[OpenAFS] the future

Jeffrey Altman jaltman@your-file-system.com
Mon, 01 Oct 2012 22:18:44 -0400

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On 10/1/2012 3:28 PM, Dyer, Rodney wrote:
> NetApp=E2=80=99s strength is actually its problem, and that is it doesn=
> actually exist to the client, it is completely invisible.  Windows sees=

> it as a normal Windows CIFS share.  =E2=80=98nix sees it as NFS.  The p=
roblem is
> that this is point-to-point file sharing.  AFS allows global namespace,=

> and the client does the volume lookup to find the server for the =E2=80=
> required.  This is true =E2=80=9Cdistribution=E2=80=9D, not point-to-po=
> If you setup Microsoft=E2=80=99s AD =E2=80=9Cdfs=E2=80=9D with NetApp f=
ilers, you might come
> close to =E2=80=9Cemulating=E2=80=9D what AFS does, but it won=E2=80=99=
t be pretty, and as far
> as I know =E2=80=98nix is out of the question in that setup.

At the SNIA 2012 Storage Developers Conference Linux SMB 2.1 support was
demonstrated.  This support is in kernel and provides Linux the same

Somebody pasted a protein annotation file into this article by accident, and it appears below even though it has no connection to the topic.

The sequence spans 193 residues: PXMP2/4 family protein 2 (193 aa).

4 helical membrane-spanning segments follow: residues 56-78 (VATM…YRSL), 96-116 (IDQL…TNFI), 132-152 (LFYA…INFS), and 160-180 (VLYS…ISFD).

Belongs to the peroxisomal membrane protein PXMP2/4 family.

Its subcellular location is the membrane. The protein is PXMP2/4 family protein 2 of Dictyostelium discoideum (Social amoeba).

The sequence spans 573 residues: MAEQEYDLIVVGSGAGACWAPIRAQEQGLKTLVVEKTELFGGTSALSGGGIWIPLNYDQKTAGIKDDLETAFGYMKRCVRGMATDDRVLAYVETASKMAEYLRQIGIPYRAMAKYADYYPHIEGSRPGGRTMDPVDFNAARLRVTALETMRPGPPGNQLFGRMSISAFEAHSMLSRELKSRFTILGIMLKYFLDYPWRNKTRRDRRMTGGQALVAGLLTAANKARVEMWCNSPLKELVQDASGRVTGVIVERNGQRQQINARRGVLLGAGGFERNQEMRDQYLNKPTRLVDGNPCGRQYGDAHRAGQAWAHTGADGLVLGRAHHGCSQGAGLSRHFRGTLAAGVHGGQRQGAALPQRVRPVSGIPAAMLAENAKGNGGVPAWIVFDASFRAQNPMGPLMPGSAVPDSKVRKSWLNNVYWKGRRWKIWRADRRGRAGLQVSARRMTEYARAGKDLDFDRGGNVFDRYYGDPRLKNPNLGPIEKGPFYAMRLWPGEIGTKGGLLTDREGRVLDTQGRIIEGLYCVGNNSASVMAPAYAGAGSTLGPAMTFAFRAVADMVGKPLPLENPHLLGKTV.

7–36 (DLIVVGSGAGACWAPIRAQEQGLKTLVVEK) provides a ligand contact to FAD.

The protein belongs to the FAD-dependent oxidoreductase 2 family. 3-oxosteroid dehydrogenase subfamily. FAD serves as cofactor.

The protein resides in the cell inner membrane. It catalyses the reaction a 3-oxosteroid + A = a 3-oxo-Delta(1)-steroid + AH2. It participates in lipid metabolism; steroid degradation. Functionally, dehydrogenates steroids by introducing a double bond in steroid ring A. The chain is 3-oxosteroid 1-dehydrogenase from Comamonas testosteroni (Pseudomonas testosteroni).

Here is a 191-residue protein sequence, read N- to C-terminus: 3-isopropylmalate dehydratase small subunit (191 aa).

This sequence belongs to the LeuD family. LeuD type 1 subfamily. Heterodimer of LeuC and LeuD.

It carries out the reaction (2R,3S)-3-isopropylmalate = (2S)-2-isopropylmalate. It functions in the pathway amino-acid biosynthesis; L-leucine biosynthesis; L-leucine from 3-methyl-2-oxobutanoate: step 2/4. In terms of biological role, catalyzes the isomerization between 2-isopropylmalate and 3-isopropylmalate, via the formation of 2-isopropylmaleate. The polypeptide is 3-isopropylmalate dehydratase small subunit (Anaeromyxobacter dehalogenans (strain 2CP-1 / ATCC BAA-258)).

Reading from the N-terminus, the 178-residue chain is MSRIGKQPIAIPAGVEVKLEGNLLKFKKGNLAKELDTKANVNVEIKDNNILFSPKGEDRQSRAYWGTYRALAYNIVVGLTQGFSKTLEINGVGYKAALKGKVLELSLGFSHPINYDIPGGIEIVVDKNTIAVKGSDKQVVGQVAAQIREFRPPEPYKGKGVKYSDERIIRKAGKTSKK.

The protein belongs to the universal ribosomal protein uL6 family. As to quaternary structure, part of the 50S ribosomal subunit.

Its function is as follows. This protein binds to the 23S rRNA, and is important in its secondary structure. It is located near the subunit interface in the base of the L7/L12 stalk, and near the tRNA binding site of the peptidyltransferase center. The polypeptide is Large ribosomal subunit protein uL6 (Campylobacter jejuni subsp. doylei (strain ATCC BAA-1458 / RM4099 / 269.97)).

level of SMB protocol support as Windows 7.  I don't know if the SMB
module is capable of per user GSS-API authentication but if it is, SMB
can be used as an alternative to NFS when communicating with a NetApp

NetApp filers are still extremely expensive storage devices.  Microsoft
Windows Storage Server 2012 can be used to provide a much less expensive
storage solution providing cluster failover for database and hypervisor
applications.  Of course, many large enterprises already own NetApp
filers and feel obligated to use them for as many services as possible
in order to justify the cost.

Jeffrey Altman

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